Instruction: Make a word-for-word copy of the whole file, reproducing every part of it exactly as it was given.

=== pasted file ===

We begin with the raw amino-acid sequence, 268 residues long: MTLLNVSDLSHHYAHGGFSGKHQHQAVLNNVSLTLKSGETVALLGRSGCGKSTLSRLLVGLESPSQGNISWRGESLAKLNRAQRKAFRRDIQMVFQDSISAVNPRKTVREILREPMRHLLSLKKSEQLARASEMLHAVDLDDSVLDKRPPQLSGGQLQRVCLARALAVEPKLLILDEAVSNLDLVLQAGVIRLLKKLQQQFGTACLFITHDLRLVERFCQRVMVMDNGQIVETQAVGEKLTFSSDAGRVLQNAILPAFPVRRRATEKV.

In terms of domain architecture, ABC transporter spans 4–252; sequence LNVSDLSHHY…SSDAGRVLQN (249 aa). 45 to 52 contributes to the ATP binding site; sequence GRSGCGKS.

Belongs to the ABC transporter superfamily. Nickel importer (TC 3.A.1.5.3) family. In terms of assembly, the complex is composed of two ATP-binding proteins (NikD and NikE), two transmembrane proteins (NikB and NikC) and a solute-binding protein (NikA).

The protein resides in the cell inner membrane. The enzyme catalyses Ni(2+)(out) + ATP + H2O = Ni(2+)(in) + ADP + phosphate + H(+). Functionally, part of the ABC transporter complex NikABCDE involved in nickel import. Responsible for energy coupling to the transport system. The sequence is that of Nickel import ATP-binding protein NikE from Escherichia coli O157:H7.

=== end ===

We begin with the raw amino-acid sequence, 268 residues long: MTLLNVSDLSHHYAHGGFSGKHQHQAVLNNVSLTLKSGETVALLGRSGCGKSTLSRLLVGLESPSQGNISWRGESLAKLNRAQRKAFRRDIQMVFQDSISAVNPRKTVREILREPMRHLLSLKKSEQLARASEMLHAVDLDDSVLDKRPPQLSGGQLQRVCLARALAVEPKLLILDEAVSNLDLVLQAGVIRLLKKLQQQFGTACLFITHDLRLVERFCQRVMVMDNGQIVETQAVGEKLTFSSDAGRVLQNAILPAFPVRRRATEKV.

In terms of domain architecture, ABC transporter spans 4–252; sequence LNVSDLSHHY…SSDAGRVLQN (249 aa). 45 to 52 contributes to the ATP binding site; sequence GRSGCGKS.

Belongs to the ABC transporter superfamily. Nickel importer (TC 3.A.1.5.3) family. In terms of assembly, the complex is composed of two ATP-binding proteins (NikD and NikE), two transmembrane proteins (NikB and NikC) and a solute-binding protein (NikA).

The protein resides in the cell inner membrane. The enzyme catalyses Ni(2+)(out) + ATP + H2O = Ni(2+)(in) + ADP + phosphate + H(+). Functionally, part of the ABC transporter complex NikABCDE involved in nickel import. Responsible for energy coupling to the transport system. The sequence is that of Nickel import ATP-binding protein NikE from Escherichia coli O157:H7.